The second card is more objective control in the form of [Symbiotes Call]. A frequent play pattern in objective focused games is to save all your push cards and fight over the objectives in the last power step and so I wanted to make sure I would always have a few safety nets to keep my fighters where I wanted them. I’ve already got [Cover of Darkness] and [Shadow Lure] in the deck but since I’m so all in on holding objectives there’s space for more.
I considered [Sidestep] and [Swarming Darkness] for a spot but decided that, while [Swarming Darkness] is very good for denying objectives from a few tiles away, it can only move them if they’re gloom side up, otherwise you’re forced to flip them, so you can’t reclaim an objective if you’re pushed off it after delving. [Sidestep] is more flexible since you don’t have to be around feature or cover hexes, but any pushes in this deck are going to be saved for a final power step push battle where [Symbiotes Call] has the extra ability to flip tokens. It doesn’t come up a lot but an extra flip, even if it’s not a delve, can count towards scoring [Sudden Revelation] in a pinch, as well as letting you deny an objective from an opponent if you don’t need the push..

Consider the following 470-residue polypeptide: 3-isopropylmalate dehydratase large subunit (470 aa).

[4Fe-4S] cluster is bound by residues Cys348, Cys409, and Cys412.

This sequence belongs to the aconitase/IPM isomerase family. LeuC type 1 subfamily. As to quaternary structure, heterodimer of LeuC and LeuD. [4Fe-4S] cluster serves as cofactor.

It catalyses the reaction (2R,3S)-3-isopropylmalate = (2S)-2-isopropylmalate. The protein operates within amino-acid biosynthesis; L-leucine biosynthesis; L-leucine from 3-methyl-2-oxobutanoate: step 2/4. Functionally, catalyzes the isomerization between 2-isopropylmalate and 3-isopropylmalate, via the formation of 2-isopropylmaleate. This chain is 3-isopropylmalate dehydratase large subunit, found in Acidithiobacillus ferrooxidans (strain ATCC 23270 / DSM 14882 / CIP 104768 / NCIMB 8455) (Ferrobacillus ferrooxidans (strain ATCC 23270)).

Coming out for these two are the advances, [Elite Advance] and [Rangers, Advance]. It’s sad to see another hunter pay-off go but [Elite Advance] was just too situational and only useful once you’d achieved your goal of getting onto the objectives. [Rangers, Advance] had the opposite problem, that once you were on an objective it became a liability. Since there’s no option to push only one fighter, I frequently could push one fighter onto an objective, but only if I pushed a second fighter off one.
So let that be a lesson to you. Just because your warband’s in the card art, it doesn’t make the card good.
Finally upgrades. I knew going into this journey there would be two ways to build the Farstriders. The first would be an aggro deck, going to great lengths to upgrade the accuracy and damage of the Farstriders ranged attacks and trying to keep the opponent at range while you grind them down, and charge in for the occasional coup de grace. The second would be hopefully a passive style, trying to get onto objectives and score glory without rolling any dice. I was trying to build the latter, hoping that I could eliminate dice rolls almost entirely from my objective deck and through good deckbuilding and skillful play drown in glory without any prayers to Nuffle or lady luck. This did not happen.